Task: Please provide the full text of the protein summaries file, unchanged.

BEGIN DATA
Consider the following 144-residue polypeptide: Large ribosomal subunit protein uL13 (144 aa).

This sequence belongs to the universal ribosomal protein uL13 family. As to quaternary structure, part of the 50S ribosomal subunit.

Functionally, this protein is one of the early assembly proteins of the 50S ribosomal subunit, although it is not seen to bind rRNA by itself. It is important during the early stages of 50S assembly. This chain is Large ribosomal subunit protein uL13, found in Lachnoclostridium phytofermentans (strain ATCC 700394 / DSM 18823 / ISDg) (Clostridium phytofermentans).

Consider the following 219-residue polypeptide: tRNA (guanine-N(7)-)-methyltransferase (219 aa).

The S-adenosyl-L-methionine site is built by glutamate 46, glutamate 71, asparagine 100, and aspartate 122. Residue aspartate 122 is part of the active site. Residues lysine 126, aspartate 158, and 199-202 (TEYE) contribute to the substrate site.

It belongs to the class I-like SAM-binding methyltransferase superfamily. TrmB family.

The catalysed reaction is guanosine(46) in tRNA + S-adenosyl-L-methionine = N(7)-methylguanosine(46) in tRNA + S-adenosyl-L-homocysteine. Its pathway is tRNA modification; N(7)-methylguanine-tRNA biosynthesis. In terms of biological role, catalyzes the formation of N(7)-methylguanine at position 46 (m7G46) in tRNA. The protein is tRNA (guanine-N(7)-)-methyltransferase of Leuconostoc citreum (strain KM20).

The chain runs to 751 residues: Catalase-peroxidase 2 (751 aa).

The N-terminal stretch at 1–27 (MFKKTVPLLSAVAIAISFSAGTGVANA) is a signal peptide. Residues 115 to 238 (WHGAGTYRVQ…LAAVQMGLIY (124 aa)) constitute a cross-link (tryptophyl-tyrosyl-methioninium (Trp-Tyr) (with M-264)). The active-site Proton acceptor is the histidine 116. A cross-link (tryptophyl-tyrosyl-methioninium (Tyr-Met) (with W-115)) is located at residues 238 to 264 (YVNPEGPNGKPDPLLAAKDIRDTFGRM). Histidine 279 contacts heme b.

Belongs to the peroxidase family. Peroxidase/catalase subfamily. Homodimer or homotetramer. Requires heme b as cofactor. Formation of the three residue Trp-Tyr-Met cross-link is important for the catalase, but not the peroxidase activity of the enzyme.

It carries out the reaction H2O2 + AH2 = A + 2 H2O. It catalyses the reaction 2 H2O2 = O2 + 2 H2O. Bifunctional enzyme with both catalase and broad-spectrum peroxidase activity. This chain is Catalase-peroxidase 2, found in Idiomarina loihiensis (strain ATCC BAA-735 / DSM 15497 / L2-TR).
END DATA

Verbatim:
Consider the following 144-residue polypeptide: Large ribosomal subunit protein uL13 (144 aa).

This sequence belongs to the universal ribosomal protein uL13 family. As to quaternary structure, part of the 50S ribosomal subunit.

Functionally, this protein is one of the early assembly proteins of the 50S ribosomal subunit, although it is not seen to bind rRNA by itself. It is important during the early stages of 50S assembly. This chain is Large ribosomal subunit protein uL13, found in Lachnoclostridium phytofermentans (strain ATCC 700394 / DSM 18823 / ISDg) (Clostridium phytofermentans).

Consider the following 219-residue polypeptide: tRNA (guanine-N(7)-)-methyltransferase (219 aa).

The S-adenosyl-L-methionine site is built by glutamate 46, glutamate 71, asparagine 100, and aspartate 122. Residue aspartate 122 is part of the active site. Residues lysine 126, aspartate 158, and 199-202 (TEYE) contribute to the substrate site.

It belongs to the class I-like SAM-binding methyltransferase superfamily. TrmB family.

The catalysed reaction is guanosine(46) in tRNA + S-adenosyl-L-methionine = N(7)-methylguanosine(46) in tRNA + S-adenosyl-L-homocysteine. Its pathway is tRNA modification; N(7)-methylguanine-tRNA biosynthesis. In terms of biological role, catalyzes the formation of N(7)-methylguanine at position 46 (m7G46) in tRNA. The protein is tRNA (guanine-N(7)-)-methyltransferase of Leuconostoc citreum (strain KM20).

The chain runs to 751 residues: Catalase-peroxidase 2 (751 aa).

The N-terminal stretch at 1–27 (MFKKTVPLLSAVAIAISFSAGTGVANA) is a signal peptide. Residues 115 to 238 (WHGAGTYRVQ…LAAVQMGLIY (124 aa)) constitute a cross-link (tryptophyl-tyrosyl-methioninium (Trp-Tyr) (with M-264)). The active-site Proton acceptor is the histidine 116. A cross-link (tryptophyl-tyrosyl-methioninium (Tyr-Met) (with W-115)) is located at residues 238 to 264 (YVNPEGPNGKPDPLLAAKDIRDTFGRM). Histidine 279 contacts heme b.

Belongs to the peroxidase family. Peroxidase/catalase subfamily. Homodimer or homotetramer. Requires heme b as cofactor. Formation of the three residue Trp-Tyr-Met cross-link is important for the catalase, but not the peroxidase activity of the enzyme.

It carries out the reaction H2O2 + AH2 = A + 2 H2O. It catalyses the reaction 2 H2O2 = O2 + 2 H2O. Bifunctional enzyme with both catalase and broad-spectrum peroxidase activity. This chain is Catalase-peroxidase 2, found in Idiomarina loihiensis (strain ATCC BAA-735 / DSM 15497 / L2-TR).